Museums Melissa's right, and this is always one of my bugbears -- poor labeling and layouts in museums. The very best museums have a narrative, tell the story of their subject. Even if its as simple in a gallery as placing the works in chronological order so that the visitor can see the sweep of art history despite the inevitable gaps. Science museums tend to be hopeless with this stuff, contenting themselves to displaying the objects under rough subject headings rather than offering the story of science. Why for example should chinese astronomy only be covered in the space section and not in the chinese civilisation area either instead or at the same time?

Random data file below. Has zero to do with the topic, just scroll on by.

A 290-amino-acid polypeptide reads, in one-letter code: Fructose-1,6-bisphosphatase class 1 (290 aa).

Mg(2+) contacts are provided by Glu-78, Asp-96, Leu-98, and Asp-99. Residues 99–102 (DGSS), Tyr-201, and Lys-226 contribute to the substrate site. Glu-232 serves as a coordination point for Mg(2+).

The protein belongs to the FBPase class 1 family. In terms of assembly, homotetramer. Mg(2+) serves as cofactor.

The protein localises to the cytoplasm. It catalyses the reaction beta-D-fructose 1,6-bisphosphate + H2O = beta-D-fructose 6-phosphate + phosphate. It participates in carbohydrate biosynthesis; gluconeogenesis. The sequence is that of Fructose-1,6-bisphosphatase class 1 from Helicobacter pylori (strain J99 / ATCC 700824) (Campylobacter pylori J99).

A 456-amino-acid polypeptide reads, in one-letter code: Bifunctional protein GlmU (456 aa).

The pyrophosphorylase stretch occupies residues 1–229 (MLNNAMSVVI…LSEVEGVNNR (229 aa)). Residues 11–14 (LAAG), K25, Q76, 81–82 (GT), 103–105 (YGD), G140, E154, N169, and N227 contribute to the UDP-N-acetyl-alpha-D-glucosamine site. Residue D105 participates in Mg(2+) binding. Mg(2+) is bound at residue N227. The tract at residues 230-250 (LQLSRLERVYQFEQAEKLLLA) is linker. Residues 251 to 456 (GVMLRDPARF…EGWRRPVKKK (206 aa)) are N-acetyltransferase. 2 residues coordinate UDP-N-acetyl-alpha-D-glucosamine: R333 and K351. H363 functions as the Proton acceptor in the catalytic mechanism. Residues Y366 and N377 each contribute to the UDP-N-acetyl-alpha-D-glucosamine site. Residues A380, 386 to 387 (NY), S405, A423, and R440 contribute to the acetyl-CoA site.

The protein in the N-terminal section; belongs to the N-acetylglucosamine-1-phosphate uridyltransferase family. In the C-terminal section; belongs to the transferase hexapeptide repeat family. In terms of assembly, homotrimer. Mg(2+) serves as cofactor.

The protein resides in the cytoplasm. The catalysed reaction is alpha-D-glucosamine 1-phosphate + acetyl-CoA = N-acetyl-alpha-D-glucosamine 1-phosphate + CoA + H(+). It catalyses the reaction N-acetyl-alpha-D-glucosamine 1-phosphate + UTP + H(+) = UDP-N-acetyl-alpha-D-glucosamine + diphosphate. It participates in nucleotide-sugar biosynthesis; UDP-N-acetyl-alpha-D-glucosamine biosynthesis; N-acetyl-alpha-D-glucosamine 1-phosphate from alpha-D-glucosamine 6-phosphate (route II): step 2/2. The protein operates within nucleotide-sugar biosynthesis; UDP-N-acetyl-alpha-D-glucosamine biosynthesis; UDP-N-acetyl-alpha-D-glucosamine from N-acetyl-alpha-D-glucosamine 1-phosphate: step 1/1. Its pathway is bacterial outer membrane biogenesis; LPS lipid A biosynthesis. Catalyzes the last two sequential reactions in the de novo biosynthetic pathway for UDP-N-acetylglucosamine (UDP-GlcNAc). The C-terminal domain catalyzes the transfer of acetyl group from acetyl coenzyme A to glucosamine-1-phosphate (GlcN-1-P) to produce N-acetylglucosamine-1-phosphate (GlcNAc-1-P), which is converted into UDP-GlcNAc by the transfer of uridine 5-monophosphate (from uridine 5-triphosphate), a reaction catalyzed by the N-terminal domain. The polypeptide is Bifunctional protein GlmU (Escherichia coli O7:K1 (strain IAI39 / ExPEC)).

Why shouldn't a general museum present a history of the world? Often they do to a rough extent -- dinosaurs to egyptians to space but the various sciences never merge with one another and rather than displaying the history the world, you're seeing discrete histories running in parallel with one another. Which is fine, but wouldn't it be more interesting to display the whole collection by centuries or millenia? A room marked 1000 BC that features objects across the civilisations so that the visitor can really see how different countries effected each other development, making parallel development even clearer and that would include wildlife because even in war the human species often develops depending upon the food available. Its only in recent years I've understood that human history is a mass development and not a selection of discrete chronologies -- because in all the years of museum going I wasn't able to see the effect that Rome had on Egypt and vice-versa.

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